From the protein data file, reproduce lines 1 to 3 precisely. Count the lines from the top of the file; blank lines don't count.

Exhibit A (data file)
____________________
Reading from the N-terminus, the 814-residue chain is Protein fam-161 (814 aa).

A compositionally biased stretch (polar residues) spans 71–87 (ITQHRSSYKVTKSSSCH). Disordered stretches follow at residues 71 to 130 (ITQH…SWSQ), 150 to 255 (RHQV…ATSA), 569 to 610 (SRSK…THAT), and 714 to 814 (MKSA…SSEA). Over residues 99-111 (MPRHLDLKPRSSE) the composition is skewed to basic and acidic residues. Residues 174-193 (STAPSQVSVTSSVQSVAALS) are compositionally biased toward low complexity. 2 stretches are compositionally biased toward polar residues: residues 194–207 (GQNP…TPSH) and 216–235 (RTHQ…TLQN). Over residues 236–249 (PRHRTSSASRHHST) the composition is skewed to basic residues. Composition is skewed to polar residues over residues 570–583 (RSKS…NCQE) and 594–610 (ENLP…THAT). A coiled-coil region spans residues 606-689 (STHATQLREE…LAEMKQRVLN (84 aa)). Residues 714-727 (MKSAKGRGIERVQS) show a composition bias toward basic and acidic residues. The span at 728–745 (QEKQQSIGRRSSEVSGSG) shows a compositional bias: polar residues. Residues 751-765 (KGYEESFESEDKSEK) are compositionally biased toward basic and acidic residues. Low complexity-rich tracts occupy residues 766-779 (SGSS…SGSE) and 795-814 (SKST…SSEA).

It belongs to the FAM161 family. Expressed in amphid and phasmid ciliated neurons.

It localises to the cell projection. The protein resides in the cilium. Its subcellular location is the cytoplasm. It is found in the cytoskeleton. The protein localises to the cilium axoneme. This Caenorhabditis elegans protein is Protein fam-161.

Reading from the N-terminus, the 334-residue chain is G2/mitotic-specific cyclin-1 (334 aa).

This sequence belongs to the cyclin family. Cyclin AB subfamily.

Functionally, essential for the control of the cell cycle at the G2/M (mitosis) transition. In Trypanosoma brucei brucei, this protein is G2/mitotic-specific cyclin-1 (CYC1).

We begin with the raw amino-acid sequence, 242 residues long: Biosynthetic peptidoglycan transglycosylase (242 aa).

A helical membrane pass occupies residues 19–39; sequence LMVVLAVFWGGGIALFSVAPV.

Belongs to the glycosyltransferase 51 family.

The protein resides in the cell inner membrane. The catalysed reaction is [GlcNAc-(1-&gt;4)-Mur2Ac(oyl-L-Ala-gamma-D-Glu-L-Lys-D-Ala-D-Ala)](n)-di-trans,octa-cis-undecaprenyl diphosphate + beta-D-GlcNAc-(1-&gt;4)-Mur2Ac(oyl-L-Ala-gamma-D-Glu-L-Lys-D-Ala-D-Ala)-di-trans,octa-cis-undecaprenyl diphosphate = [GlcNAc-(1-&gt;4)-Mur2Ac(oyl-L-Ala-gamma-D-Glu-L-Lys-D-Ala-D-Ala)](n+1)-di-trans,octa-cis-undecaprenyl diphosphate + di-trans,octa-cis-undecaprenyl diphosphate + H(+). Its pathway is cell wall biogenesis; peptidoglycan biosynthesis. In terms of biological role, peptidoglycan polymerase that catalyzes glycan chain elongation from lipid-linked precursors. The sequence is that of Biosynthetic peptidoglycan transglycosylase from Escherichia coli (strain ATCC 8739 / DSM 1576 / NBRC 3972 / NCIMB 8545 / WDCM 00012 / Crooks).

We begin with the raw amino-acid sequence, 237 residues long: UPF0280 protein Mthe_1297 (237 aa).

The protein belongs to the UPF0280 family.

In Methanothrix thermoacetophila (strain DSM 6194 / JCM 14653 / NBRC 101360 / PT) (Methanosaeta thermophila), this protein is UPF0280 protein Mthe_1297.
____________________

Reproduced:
Reading from the N-terminus, the 814-residue chain is Protein fam-161 (814 aa).

A compositionally biased stretch (polar residues) spans 71–87 (ITQHRSSYKVTKSSSCH). Disordered stretches follow at residues 71 to 130 (ITQH…SWSQ), 150 to 255 (RHQV…ATSA), 569 to 610 (SRSK…THAT), and 714 to 814 (MKSA…SSEA). Over residues 99-111 (MPRHLDLKPRSSE) the composition is skewed to basic and acidic residues. Residues 174-193 (STAPSQVSVTSSVQSVAALS) are compositionally biased toward low complexity. 2 stretches are compositionally biased toward polar residues: residues 194–207 (GQNP…TPSH) and 216–235 (RTHQ…TLQN). Over residues 236–249 (PRHRTSSASRHHST) the composition is skewed to basic residues. Composition is skewed to polar residues over residues 570–583 (RSKS…NCQE) and 594–610 (ENLP…THAT). A coiled-coil region spans residues 606-689 (STHATQLREE…LAEMKQRVLN (84 aa)). Residues 714-727 (MKSAKGRGIERVQS) show a composition bias toward basic and acidic residues. The span at 728–745 (QEKQQSIGRRSSEVSGSG) shows a compositional bias: polar residues. Residues 751-765 (KGYEESFESEDKSEK) are compositionally biased toward basic and acidic residues. Low complexity-rich tracts occupy residues 766-779 (SGSS…SGSE) and 795-814 (SKST…SSEA).

It belongs to the FAM161 family. Expressed in amphid and phasmid ciliated neurons.